Surface brightness fluctuations are potentially one of the most precise methods astronomers have discovered for measuring the rate of expansion of the local universe, the Hubble constant. Scientists have now published the first good SBF estimate of the Hubble constant, putting it at 73.3 km/s/Mpc, which is in line with other measurements of the local expansion, including the gold standard using Type Ia supernovae. The new estimate emphasizes the discrepancy with early universe estimates.
Understanding our cosmic fate requires knowing how fast the universe is expanding, but with more precise data comes a conundrum: Estimates based on measurements within our local universe disagree with extrapolations from the 13.8 billion-year-old Big Bang.
A new estimate of the Hubble constant, or H0 (H-naught), confirms this discrepancy.
Using a relatively new and potentially more precise technique for measuring cosmic distances, astronomers calculate a rate – 73.3 kilometers per second per megaparsec, give or take 2.5 km/sec/Mpc – that falls in the middle of three other good estimates, including the gold standard estimate. This means that the universe is expanding at a rate of 73.32.5 kilometers per second for every megaparsec – 3.3 million light years, or 3 billion trillion kilometers – from Earth. The combined average of the other three techniques is 73.51.4 km/sec/Mpc.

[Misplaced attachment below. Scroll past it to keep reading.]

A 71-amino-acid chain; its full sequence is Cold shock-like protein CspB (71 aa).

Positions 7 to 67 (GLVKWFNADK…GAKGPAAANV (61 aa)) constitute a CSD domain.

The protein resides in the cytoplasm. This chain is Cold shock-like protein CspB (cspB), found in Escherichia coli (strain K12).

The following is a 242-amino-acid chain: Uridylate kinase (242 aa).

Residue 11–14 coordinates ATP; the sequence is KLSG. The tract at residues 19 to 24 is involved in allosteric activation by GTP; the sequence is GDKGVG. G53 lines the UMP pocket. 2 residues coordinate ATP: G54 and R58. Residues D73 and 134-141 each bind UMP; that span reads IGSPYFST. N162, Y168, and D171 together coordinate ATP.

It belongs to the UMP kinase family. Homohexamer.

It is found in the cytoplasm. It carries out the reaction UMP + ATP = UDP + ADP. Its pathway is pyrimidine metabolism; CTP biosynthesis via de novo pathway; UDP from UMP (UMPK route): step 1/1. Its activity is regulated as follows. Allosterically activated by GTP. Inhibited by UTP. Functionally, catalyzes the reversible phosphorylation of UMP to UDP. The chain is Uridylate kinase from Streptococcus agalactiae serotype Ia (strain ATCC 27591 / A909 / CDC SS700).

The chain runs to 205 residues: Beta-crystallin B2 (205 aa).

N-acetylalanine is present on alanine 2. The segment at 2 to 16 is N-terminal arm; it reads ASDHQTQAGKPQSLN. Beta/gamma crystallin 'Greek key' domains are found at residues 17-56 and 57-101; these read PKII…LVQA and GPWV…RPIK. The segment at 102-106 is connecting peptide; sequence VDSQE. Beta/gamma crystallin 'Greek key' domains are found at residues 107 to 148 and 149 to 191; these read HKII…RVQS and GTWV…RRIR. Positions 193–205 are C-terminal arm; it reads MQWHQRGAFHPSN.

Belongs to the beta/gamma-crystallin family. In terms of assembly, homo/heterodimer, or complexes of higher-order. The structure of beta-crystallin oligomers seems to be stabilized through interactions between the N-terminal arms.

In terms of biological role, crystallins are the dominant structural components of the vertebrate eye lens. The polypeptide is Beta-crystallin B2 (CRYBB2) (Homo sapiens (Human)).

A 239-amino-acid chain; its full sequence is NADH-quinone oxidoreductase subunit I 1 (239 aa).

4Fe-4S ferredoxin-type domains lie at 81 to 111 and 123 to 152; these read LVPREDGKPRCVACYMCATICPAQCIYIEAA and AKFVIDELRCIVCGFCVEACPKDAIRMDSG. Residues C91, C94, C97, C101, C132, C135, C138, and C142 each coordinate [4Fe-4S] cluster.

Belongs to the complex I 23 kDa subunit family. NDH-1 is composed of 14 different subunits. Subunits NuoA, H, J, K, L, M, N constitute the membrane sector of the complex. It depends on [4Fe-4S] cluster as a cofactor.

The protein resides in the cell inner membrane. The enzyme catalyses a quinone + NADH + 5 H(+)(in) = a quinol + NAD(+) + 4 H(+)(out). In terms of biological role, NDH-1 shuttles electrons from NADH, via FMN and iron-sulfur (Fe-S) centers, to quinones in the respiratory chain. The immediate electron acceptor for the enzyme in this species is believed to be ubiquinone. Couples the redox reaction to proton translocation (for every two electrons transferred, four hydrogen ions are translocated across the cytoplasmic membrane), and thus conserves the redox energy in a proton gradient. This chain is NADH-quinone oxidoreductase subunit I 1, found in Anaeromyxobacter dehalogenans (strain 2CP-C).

Scientists have now published the first good SBF estimate of the Hubble constant, pegging it at 73.3 km/s/Mpc: in the ballpark of other measurements of the local expansion, including the gold standard using Type Ia supernovae. The new estimate highlights the mismatch with estimates from the early universe.
Perplexingly, estimates of the local expansion rate based on measured fluctuations in the cosmic microwave background and, independently, fluctuations in the density of normal matter in the early universe (baryon acoustic oscillations), give a very different answer: 67.4 ±0.5 km/sec/Mpc.